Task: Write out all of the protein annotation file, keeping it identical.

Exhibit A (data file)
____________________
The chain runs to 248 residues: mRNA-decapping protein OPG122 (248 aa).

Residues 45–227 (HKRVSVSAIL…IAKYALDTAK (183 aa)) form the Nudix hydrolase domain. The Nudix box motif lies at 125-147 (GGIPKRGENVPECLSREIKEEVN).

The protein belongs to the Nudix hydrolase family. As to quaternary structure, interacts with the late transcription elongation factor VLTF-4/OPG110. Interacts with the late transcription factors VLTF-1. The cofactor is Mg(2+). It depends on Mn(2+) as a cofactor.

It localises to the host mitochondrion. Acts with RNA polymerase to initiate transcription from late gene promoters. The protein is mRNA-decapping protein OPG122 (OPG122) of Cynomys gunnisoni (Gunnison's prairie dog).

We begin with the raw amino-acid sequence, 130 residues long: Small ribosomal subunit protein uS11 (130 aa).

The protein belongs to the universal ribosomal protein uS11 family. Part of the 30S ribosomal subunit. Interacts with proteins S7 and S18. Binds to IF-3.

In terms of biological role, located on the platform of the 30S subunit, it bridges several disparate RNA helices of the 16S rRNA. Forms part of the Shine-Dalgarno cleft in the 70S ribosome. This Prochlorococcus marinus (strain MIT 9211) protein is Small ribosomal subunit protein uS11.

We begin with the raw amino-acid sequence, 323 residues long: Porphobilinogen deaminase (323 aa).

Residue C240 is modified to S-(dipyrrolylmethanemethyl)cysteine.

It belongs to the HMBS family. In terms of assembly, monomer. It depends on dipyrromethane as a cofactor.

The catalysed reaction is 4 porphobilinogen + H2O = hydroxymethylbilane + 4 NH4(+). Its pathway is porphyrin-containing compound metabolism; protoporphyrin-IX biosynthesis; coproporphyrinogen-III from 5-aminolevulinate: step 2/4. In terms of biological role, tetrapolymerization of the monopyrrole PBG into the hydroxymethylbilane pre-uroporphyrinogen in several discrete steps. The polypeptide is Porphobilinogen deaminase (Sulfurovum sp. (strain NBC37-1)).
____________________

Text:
The chain runs to 248 residues: mRNA-decapping protein OPG122 (248 aa).

Residues 45–227 (HKRVSVSAIL…IAKYALDTAK (183 aa)) form the Nudix hydrolase domain. The Nudix box motif lies at 125-147 (GGIPKRGENVPECLSREIKEEVN).

The protein belongs to the Nudix hydrolase family. As to quaternary structure, interacts with the late transcription elongation factor VLTF-4/OPG110. Interacts with the late transcription factors VLTF-1. The cofactor is Mg(2+). It depends on Mn(2+) as a cofactor.

It localises to the host mitochondrion. Acts with RNA polymerase to initiate transcription from late gene promoters. The protein is mRNA-decapping protein OPG122 (OPG122) of Cynomys gunnisoni (Gunnison's prairie dog).

We begin with the raw amino-acid sequence, 130 residues long: Small ribosomal subunit protein uS11 (130 aa).

The protein belongs to the universal ribosomal protein uS11 family. Part of the 30S ribosomal subunit. Interacts with proteins S7 and S18. Binds to IF-3.

In terms of biological role, located on the platform of the 30S subunit, it bridges several disparate RNA helices of the 16S rRNA. Forms part of the Shine-Dalgarno cleft in the 70S ribosome. This Prochlorococcus marinus (strain MIT 9211) protein is Small ribosomal subunit protein uS11.

We begin with the raw amino-acid sequence, 323 residues long: Porphobilinogen deaminase (323 aa).

Residue C240 is modified to S-(dipyrrolylmethanemethyl)cysteine.

It belongs to the HMBS family. In terms of assembly, monomer. It depends on dipyrromethane as a cofactor.

The catalysed reaction is 4 porphobilinogen + H2O = hydroxymethylbilane + 4 NH4(+). Its pathway is porphyrin-containing compound metabolism; protoporphyrin-IX biosynthesis; coproporphyrinogen-III from 5-aminolevulinate: step 2/4. In terms of biological role, tetrapolymerization of the monopyrrole PBG into the hydroxymethylbilane pre-uroporphyrinogen in several discrete steps. The polypeptide is Porphobilinogen deaminase (Sulfurovum sp. (strain NBC37-1)).